My Rating: 9/10
Ages 16 ( )
  JuliW | Nov 22, 2020 |
This is one of those Asimov novels that I am less familiar with, not having read this for almost 30 years, unlike the Foundation and robot novels I have read multiple times. This one is set in the early centuries of the Galactic Empire, whose final end many millennia later is the backdrop for the Foundation novels. The characters are less memorable than in most of the other novels, and the central theme is the mutual suspicion and bigotry between Earth and the rest of the Galactic Empire that has obvious racial parallels both for when this novel was written in the late 1940s and the present day. The controversial idea that Earth was the original home planet of the human race that features here is also explored in other Asimov novels. Not one of his greatest, but still a good read. ( )
  john257hopper | Jan 21, 2020 |
Asimov's FIRST novel - though he'd been writing many stories, some stitched later into books (eg. the Foundation trilogy).

I enjoyed this a lot - like the other Galactic Empire books, there are some creaky bits. (Let's just say romance isn't his forte). I appreciate a far-flung future with newspapers still around! Even with comics and sport sections.

The idea of Earth as an almost mythical place, forgotten as the birthplace of humanity seems to be one of the most interesting ideas in this series (as well as the Foundation). Troubling too is that Earth, while still inhabited has glowing regions of high radioactivity - presumably from past wars.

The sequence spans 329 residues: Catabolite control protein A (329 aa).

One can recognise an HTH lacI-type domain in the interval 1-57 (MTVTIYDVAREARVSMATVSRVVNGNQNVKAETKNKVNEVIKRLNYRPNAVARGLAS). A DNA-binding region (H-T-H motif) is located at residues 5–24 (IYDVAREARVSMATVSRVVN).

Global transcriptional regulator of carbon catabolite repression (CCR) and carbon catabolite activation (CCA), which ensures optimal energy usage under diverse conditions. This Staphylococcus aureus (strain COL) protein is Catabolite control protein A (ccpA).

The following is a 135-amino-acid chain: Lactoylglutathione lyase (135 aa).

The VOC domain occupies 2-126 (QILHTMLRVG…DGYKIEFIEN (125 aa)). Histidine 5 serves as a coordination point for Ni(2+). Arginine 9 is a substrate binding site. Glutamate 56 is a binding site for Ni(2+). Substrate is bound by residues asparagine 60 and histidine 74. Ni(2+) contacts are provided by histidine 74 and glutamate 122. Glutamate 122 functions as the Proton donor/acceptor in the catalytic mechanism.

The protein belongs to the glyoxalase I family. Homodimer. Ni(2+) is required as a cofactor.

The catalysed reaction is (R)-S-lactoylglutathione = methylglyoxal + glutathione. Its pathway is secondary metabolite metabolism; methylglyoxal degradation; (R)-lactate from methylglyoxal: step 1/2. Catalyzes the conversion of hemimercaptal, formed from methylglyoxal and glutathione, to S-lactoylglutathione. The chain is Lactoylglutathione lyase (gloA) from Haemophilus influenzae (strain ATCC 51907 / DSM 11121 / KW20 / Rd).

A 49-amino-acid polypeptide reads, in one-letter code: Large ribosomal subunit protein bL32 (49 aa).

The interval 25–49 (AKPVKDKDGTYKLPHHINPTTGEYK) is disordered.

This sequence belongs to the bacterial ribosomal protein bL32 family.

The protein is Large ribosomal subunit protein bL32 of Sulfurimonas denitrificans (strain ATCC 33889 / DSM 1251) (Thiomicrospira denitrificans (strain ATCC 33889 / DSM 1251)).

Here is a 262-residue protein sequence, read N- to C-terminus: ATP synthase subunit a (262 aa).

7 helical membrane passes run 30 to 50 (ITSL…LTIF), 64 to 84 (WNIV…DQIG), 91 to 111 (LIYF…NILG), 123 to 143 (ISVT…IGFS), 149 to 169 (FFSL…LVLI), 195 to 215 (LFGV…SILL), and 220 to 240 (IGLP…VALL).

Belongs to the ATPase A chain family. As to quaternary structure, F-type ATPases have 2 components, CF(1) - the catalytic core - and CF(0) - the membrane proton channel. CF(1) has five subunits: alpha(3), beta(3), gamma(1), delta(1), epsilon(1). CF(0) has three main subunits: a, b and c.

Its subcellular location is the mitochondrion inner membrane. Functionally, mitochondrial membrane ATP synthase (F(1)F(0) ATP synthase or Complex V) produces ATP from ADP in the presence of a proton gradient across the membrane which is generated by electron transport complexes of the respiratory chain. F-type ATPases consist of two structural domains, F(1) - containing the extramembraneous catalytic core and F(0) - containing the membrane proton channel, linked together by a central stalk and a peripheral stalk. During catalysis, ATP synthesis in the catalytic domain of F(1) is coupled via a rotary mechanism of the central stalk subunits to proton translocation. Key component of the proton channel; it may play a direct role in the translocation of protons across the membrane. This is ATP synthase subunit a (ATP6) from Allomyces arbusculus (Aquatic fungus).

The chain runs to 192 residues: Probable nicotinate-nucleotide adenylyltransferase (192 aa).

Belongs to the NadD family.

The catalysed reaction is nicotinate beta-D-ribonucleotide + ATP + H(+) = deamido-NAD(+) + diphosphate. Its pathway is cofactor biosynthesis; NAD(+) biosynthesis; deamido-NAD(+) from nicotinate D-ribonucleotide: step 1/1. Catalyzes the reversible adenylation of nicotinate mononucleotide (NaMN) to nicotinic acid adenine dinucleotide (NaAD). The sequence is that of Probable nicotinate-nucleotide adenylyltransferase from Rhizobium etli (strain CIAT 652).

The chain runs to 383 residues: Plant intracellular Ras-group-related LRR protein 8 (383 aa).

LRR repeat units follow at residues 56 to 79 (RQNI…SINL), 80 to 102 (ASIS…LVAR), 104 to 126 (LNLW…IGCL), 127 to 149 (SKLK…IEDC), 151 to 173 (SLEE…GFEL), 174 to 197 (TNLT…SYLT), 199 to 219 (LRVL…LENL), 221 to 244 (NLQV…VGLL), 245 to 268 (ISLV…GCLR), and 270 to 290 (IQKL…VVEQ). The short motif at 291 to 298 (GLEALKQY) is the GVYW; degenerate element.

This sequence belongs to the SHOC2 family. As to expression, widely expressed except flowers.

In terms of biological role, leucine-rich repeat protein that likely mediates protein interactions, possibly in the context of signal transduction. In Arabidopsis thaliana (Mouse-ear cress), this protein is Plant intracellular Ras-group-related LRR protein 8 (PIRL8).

( )
  mrklingon | Dec 3, 2019 |
Classic science fiction from back in the Golden Age. The technology is very dated now, but still a good story. If you are familiar with Foundation or the Robot books, this may seem a little odd, as there are hints and echoes of what will come later, as this was written first. If you haven't read the others, this is a good example of his style, but by far from his best work. ( )
1 vote Karlstar | Nov 15, 2019 |
Quite an enjoyable read. I wouldn't have guessed this was his first novel - it's much stronger than The Stars, Like Dust (his second). The female characters are still very flat, though.

Now I can start the Foundation books! o/ ( )
  tronella | Jun 22, 2019 |
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Two minutes before he disappeared forever from the face of the Earth he knew, Joseph Schwartz strolled along the pleasant streets of suburban Chicago quoting Browning to himself.
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Not exactly... It had been *something* like a touch, but not anywhere on his body. It was in his mind...
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One moment Joseph Schwartz is a happily retired tailor in 1949 Chicago. The next he's a helpless stranger on Earth during the heyday of the first Galactic Empire. Earth, he soon learns, is a backwater, just a pebble in the sky, despised by all the other 200 million planets of the Empire because its people dare to claim it's the original home of man. And Earth is poor, with great areas of radioactivity ruining much of its soil--so poor that everyone is sentenced to death at the age of sixty. Joseph Schwartz is sixty-two.